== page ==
“What an adorable little house!” This was Fiona’s friend talking. They came over to babysit Sophie. Eli wasn’t born yet. It was a long time ago; Eli’s now thirteen. Actually, only Fiona came over to babysit, we told her she could bring a friend. It was close to Sophie’s bedtime.
My adorable little house was surrounded by mansions. Well, maybe I’m overshooting with that term, but really big houses. Five bedrooms, three baths, a dining room, a living room and a family room. Fiona and her friend lived in houses like this. Fenced yards, garages, usually a screened-in porch. We lived in a sought-out section of Washington, DC. Their homes sold for a million dollars. Houses like this were so common among their peers that a fourteen-year-old girl felt it appropriate to point out how different—or how small—mine was.
Susan was still getting ready. It was my job to give instructions and make small talk. I thought I’d try out my new joke. When I say new joke, I really mean it. For years I knew only one joke, a classic that I broke out at every opportunity. When I first got out of college my friends Brad and Lauren lived in Florida. They were certified to scuba dive, and they invited me to visit for a long dive weekend. During my certification class, one of the tests was to tread water for five minutes. When all the students were in the water, each of us churning our own mini whirlpools, the instructor asked “Hey, anyone know any jokes?” My standby:
Why did the Siamese twins move to London?
So the other one could drive.
My friends got divorced two years later. I only scuba-dived twice, both times that same weekend.
Twenty years later, Fiona and her friend were going to be the first people to hear my new joke. Disclosure: It’s not like I made it up. My friend Ed worked in a bar. Late nights, lots of alcohol, countless people to talk with. He told funny stories and jokes all the time. Here’s the one that made enough of an impression on me to replace my Siamese twin joke:
What do Winnie the Pooh and Alexander the Great have in common?
They have the same middle name.
Fiona: “Ugh. That’s a dad-joke.” As far as I know, she made that term up right then and there. I looked up the etymology of dad-joke, apparently it was coined in Washington, DC circa 2004.
The other day, Eli and I were running an errand. As many parents know, the best time to have a conversation with your teenager is while driving. In the car, they bring up the topics they consider too mundane to talk about around the house. Many of the topics are about stuff I actually care about.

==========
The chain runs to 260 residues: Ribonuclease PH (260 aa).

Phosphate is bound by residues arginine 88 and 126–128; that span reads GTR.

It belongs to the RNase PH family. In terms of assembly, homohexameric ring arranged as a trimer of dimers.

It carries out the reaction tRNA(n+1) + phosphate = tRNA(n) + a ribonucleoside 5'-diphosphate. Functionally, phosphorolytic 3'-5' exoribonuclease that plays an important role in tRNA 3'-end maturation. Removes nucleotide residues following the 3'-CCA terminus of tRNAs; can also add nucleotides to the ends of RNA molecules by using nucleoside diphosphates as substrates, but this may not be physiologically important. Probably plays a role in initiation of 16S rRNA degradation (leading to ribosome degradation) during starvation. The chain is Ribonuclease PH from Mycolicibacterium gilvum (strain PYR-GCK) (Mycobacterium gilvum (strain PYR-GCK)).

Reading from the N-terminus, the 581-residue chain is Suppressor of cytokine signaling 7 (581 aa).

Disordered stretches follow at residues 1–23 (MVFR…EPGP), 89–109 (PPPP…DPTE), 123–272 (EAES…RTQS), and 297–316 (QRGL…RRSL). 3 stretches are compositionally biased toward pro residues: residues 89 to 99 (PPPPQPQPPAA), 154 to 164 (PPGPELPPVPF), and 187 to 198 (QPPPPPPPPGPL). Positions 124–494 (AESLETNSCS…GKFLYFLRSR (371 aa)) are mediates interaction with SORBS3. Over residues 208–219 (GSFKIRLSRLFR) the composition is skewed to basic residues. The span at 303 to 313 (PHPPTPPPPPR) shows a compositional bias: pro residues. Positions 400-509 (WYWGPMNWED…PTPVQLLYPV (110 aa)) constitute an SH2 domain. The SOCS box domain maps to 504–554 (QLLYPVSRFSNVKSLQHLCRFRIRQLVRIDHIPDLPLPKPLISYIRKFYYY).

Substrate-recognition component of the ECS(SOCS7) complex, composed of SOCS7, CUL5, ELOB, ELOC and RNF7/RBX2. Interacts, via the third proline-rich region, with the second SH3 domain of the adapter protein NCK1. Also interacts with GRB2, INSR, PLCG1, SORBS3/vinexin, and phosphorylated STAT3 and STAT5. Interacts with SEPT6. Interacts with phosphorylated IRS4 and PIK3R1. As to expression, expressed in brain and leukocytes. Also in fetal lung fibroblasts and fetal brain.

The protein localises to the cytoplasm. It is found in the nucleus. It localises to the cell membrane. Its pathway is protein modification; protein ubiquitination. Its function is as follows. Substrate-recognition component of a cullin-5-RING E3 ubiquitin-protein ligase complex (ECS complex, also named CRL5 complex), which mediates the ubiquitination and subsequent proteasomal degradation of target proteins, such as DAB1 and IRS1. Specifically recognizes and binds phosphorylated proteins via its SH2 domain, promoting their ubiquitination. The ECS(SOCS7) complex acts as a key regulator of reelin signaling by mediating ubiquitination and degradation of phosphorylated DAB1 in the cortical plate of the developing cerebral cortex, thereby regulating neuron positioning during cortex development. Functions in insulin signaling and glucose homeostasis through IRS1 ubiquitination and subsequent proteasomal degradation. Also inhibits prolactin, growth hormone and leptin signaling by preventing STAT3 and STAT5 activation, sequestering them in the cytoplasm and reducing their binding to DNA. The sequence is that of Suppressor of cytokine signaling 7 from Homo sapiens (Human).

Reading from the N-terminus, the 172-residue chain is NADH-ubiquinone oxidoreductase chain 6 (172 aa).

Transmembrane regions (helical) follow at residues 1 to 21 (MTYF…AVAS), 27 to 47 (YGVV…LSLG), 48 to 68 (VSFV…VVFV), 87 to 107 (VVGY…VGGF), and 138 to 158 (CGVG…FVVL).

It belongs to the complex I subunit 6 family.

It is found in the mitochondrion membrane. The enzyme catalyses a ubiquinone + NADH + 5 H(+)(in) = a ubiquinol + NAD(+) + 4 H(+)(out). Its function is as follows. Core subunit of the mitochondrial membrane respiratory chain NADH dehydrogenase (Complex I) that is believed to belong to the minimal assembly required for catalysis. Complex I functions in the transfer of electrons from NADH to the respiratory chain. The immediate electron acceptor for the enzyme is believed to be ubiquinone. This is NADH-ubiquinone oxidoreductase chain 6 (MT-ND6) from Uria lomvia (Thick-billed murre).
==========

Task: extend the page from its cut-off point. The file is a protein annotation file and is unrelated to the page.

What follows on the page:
“I have a new teacher in Math.”
“What? What happened to Mrs. McLeaf?”
“She just sits in the back of the room. The student teacher does all the teaching.”
See? Topics I care about. I asked if his teacher was any good.
“Yeah, he’s really funny. He tells us math-jokes. Dad-math-jokes.”
Algebra was really easy in ancient Rome. X was always ten.
And down the rabbit hole we scurried. The rest of the ride was dad-jokes.
Why do seagulls live by the sea?
If they lived at the bay, they’d be bagels.
Eli suggested I get an app for my phone so I would always have a dad-joke handy (being a dad and all). “Oh, you really think they have an app for dad-jokes?” There are dozens. I downloaded the first app that showed up. Not because it was first, but because it had five stars. If I’m going to be telling dad-jokes, I want them to be quality dad-jokes.
Whenever the cashier asks my dad if he wants the milk in a bag, he says “No, just leave it in the carton.”
When I wake my kids up in the morning, still resisting, hiding their head under the covers, shrugging off my hand when I shake them, I tell them a joke.
How many South Americans does it take to change a light bulb?
And sometimes I start to tell my family a dinner time story only so I can squeeze in a joke.
My old coworkers said I’d never get over my obsession with Phil Collins. Just look at me now.
I’ve had an iPhone for a year now. For years I resisted getting one because I couldn’t really see the point. It just seemed like a distraction from life. Sure, I missed out on reading emails, catching up on the news, and even responding to comments on my blog, but I was always happy putting those things off until I got home. But now that I have a universe of dad-jokes right at my fingertips, I think I can see the point.
Here’s a last joke that might appeal to Eli’s teacher:
Dad, I’m cold!
Go stand in the corner, I hear it’s ninety degrees.